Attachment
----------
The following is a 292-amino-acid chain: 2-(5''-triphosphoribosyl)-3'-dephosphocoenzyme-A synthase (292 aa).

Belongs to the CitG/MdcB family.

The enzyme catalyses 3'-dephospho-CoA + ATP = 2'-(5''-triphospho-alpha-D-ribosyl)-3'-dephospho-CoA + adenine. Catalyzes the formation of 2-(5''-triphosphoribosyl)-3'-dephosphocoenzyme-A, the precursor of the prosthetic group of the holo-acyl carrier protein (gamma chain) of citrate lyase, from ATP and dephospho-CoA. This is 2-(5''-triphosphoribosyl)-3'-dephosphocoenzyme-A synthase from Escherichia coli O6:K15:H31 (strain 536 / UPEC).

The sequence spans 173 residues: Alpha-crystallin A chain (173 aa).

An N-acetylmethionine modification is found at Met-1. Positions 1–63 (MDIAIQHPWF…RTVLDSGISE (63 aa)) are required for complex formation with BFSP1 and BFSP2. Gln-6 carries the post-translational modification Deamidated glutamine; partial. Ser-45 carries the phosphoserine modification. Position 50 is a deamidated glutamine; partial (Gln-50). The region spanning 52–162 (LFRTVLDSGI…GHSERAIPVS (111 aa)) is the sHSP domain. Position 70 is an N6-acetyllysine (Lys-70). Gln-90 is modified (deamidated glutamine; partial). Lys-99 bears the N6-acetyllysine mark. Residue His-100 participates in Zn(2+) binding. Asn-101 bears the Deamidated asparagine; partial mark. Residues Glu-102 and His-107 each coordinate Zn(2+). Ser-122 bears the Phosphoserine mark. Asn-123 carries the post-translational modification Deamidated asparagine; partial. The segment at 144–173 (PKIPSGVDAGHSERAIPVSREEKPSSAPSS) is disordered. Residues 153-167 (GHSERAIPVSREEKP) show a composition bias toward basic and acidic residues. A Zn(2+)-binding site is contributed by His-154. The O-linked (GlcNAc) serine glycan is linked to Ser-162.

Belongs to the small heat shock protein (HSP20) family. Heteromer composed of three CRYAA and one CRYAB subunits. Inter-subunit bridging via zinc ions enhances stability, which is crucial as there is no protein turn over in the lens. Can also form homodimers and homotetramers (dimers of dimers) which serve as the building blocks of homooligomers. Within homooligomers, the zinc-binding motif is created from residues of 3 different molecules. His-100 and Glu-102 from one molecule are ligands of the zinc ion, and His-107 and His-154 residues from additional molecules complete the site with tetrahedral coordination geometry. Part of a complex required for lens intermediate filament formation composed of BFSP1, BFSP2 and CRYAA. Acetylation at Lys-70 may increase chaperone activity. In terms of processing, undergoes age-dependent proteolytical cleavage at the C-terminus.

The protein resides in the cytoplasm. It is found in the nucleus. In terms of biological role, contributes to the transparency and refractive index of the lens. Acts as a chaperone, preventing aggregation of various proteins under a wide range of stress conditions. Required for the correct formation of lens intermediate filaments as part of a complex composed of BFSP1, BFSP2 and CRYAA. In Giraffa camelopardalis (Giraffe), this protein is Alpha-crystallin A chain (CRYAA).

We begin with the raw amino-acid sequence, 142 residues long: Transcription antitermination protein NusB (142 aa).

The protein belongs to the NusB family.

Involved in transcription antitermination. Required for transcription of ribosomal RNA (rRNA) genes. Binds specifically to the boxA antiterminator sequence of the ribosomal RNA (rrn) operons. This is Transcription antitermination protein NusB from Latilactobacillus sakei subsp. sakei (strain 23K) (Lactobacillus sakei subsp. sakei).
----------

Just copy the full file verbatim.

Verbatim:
The following is a 292-amino-acid chain: 2-(5''-triphosphoribosyl)-3'-dephosphocoenzyme-A synthase (292 aa).

Belongs to the CitG/MdcB family.

The enzyme catalyses 3'-dephospho-CoA + ATP = 2'-(5''-triphospho-alpha-D-ribosyl)-3'-dephospho-CoA + adenine. Catalyzes the formation of 2-(5''-triphosphoribosyl)-3'-dephosphocoenzyme-A, the precursor of the prosthetic group of the holo-acyl carrier protein (gamma chain) of citrate lyase, from ATP and dephospho-CoA. This is 2-(5''-triphosphoribosyl)-3'-dephosphocoenzyme-A synthase from Escherichia coli O6:K15:H31 (strain 536 / UPEC).

The sequence spans 173 residues: Alpha-crystallin A chain (173 aa).

An N-acetylmethionine modification is found at Met-1. Positions 1–63 (MDIAIQHPWF…RTVLDSGISE (63 aa)) are required for complex formation with BFSP1 and BFSP2. Gln-6 carries the post-translational modification Deamidated glutamine; partial. Ser-45 carries the phosphoserine modification. Position 50 is a deamidated glutamine; partial (Gln-50). The region spanning 52–162 (LFRTVLDSGI…GHSERAIPVS (111 aa)) is the sHSP domain. Position 70 is an N6-acetyllysine (Lys-70). Gln-90 is modified (deamidated glutamine; partial). Lys-99 bears the N6-acetyllysine mark. Residue His-100 participates in Zn(2+) binding. Asn-101 bears the Deamidated asparagine; partial mark. Residues Glu-102 and His-107 each coordinate Zn(2+). Ser-122 bears the Phosphoserine mark. Asn-123 carries the post-translational modification Deamidated asparagine; partial. The segment at 144–173 (PKIPSGVDAGHSERAIPVSREEKPSSAPSS) is disordered. Residues 153-167 (GHSERAIPVSREEKP) show a composition bias toward basic and acidic residues. A Zn(2+)-binding site is contributed by His-154. The O-linked (GlcNAc) serine glycan is linked to Ser-162.

Belongs to the small heat shock protein (HSP20) family. Heteromer composed of three CRYAA and one CRYAB subunits. Inter-subunit bridging via zinc ions enhances stability, which is crucial as there is no protein turn over in the lens. Can also form homodimers and homotetramers (dimers of dimers) which serve as the building blocks of homooligomers. Within homooligomers, the zinc-binding motif is created from residues of 3 different molecules. His-100 and Glu-102 from one molecule are ligands of the zinc ion, and His-107 and His-154 residues from additional molecules complete the site with tetrahedral coordination geometry. Part of a complex required for lens intermediate filament formation composed of BFSP1, BFSP2 and CRYAA. Acetylation at Lys-70 may increase chaperone activity. In terms of processing, undergoes age-dependent proteolytical cleavage at the C-terminus.

The protein resides in the cytoplasm. It is found in the nucleus. In terms of biological role, contributes to the transparency and refractive index of the lens. Acts as a chaperone, preventing aggregation of various proteins under a wide range of stress conditions. Required for the correct formation of lens intermediate filaments as part of a complex composed of BFSP1, BFSP2 and CRYAA. In Giraffa camelopardalis (Giraffe), this protein is Alpha-crystallin A chain (CRYAA).

We begin with the raw amino-acid sequence, 142 residues long: Transcription antitermination protein NusB (142 aa).

The protein belongs to the NusB family.

Involved in transcription antitermination. Required for transcription of ribosomal RNA (rRNA) genes. Binds specifically to the boxA antiterminator sequence of the ribosomal RNA (rrn) operons. This is Transcription antitermination protein NusB from Latilactobacillus sakei subsp. sakei (strain 23K) (Lactobacillus sakei subsp. sakei).